At the summit the group discussed potential roadmaps for development, with a short-term focus on understanding the challenges of connecting existing real-world legal contracts for products such as interest rate swaps, to smart contracts – enabling the simplification of legal documentation and mutualisation of costs for banks.

The R3 Smart Contract Templates Summit’s presentation is now publicly available here:

Currently each bank stores its own instance of contracts, which can introduce inconsistencies and reconciliation challenges. Smart contracts operating on distributed and shared ledgers enable each of the parties to see the same agreed set of legal documents.

The group’s longer term goals include working with the legal community and academics to investigate how to take smart contracts to a point where they can be admissible in court and used for entry into dispute resolution. An update will be given at the second R3 Smart Contract Templates Summit later this year.

Pragma launches TradeBase to enhance order routing transparency

Multi-asset algorithmic trading provider, Pragma Securities, has launched TradeBase, a relational database that provides clients real-time access to their parent and child FIX order messages for greater transparency to facilitate client risk management, compliance, and monitoring of their algorithmic orders.

TradeBase is populated in real-time, and enables Pragma360 clients to feed their trading, risk management and compliance systems child order level trade data in a manner usually available only to firms who build their own algorithmic trading platform. The database provides a granular level of data including entries of all new child orders, amendments and cancellations, as well as child order fills.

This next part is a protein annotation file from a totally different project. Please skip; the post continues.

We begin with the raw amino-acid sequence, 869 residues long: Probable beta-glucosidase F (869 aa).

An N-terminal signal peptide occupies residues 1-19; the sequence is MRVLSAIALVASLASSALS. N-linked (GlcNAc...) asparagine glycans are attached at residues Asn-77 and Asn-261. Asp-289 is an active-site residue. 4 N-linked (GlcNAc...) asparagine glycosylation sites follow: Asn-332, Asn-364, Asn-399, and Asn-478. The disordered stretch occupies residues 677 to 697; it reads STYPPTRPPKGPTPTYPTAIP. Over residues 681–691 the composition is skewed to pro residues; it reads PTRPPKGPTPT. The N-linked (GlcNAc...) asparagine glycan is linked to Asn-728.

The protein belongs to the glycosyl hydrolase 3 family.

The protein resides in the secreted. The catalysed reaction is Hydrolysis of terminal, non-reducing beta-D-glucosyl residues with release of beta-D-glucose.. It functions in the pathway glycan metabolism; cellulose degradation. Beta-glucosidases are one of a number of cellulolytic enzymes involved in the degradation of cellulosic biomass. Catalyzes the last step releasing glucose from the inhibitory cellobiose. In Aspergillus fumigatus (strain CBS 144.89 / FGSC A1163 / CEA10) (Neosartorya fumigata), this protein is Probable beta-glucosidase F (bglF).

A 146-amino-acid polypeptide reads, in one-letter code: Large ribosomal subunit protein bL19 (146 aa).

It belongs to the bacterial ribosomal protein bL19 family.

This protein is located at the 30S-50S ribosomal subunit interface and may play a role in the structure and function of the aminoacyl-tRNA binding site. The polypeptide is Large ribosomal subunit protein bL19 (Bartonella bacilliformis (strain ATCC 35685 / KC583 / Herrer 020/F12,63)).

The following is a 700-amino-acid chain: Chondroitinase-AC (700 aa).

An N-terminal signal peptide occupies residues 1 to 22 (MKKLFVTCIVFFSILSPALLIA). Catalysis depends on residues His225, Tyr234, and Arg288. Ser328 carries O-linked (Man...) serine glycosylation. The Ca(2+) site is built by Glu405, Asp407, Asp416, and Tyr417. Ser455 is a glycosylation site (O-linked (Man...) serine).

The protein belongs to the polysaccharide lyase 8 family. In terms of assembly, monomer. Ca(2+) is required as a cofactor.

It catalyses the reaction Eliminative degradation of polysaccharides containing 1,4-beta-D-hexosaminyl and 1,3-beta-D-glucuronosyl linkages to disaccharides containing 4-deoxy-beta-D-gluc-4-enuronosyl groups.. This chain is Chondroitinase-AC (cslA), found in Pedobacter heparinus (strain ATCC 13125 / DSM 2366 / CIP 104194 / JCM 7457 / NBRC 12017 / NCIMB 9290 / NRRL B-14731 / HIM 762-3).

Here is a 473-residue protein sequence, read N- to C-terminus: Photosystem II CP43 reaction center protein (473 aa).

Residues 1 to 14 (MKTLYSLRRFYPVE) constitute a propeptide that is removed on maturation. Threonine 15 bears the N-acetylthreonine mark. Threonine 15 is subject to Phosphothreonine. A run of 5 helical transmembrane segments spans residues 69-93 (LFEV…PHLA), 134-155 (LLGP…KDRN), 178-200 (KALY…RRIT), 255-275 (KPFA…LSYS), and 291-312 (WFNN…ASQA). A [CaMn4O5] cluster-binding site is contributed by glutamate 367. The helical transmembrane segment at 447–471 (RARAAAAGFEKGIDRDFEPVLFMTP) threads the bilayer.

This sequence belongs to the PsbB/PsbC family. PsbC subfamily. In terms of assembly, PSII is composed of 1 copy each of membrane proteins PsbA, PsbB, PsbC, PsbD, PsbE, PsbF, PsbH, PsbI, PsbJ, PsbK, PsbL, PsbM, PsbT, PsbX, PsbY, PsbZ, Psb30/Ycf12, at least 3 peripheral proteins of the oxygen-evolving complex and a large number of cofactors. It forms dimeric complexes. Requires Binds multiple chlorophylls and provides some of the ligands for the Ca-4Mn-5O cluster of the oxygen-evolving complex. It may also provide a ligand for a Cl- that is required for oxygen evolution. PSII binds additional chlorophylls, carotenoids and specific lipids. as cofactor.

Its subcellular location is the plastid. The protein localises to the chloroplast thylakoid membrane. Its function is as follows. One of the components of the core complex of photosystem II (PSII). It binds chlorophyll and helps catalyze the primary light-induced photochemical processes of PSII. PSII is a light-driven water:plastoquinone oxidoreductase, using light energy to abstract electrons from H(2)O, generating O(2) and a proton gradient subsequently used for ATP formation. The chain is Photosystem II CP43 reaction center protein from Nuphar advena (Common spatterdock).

David Mechner, CEO of Pragma Securities, summarises the need for technology providers to deliver clients with tools designed to increase trading transparency throughout the trading lifecycle. “Transparency is at the heart of our value proposition, and TradeBase is the next step in delivering on that value. It provides our clients convenient, real-time access to their trading data so they can incorporate it into their own processes and tools with minimal friction, and can conveniently track their order in detail from their OMS to the street.”

The launch of TradeBase follows the publication of a recent white paper by Pragma Securities exploring a buy-side blind spot in best execution due diligence. The paper, published in Tabb Forum analyses the order routing practices of high-touch trading desks and calls for brokers to demonstrate greater levels of transparency to clients.

 

 

 

 

Foreign Exchange Trading Volumes Surge Following Brexit Vote

The release of settlement data from CLS, the post-trade settlement service for the global foreign exchange (FX) market, marked a significant increase in trading activity in June. As markets reacted to considerable volatility in GBP and other major currencies following the Brexit vote, trading volumes spiked as banks and funds looked to reposition portfolios and offset risk.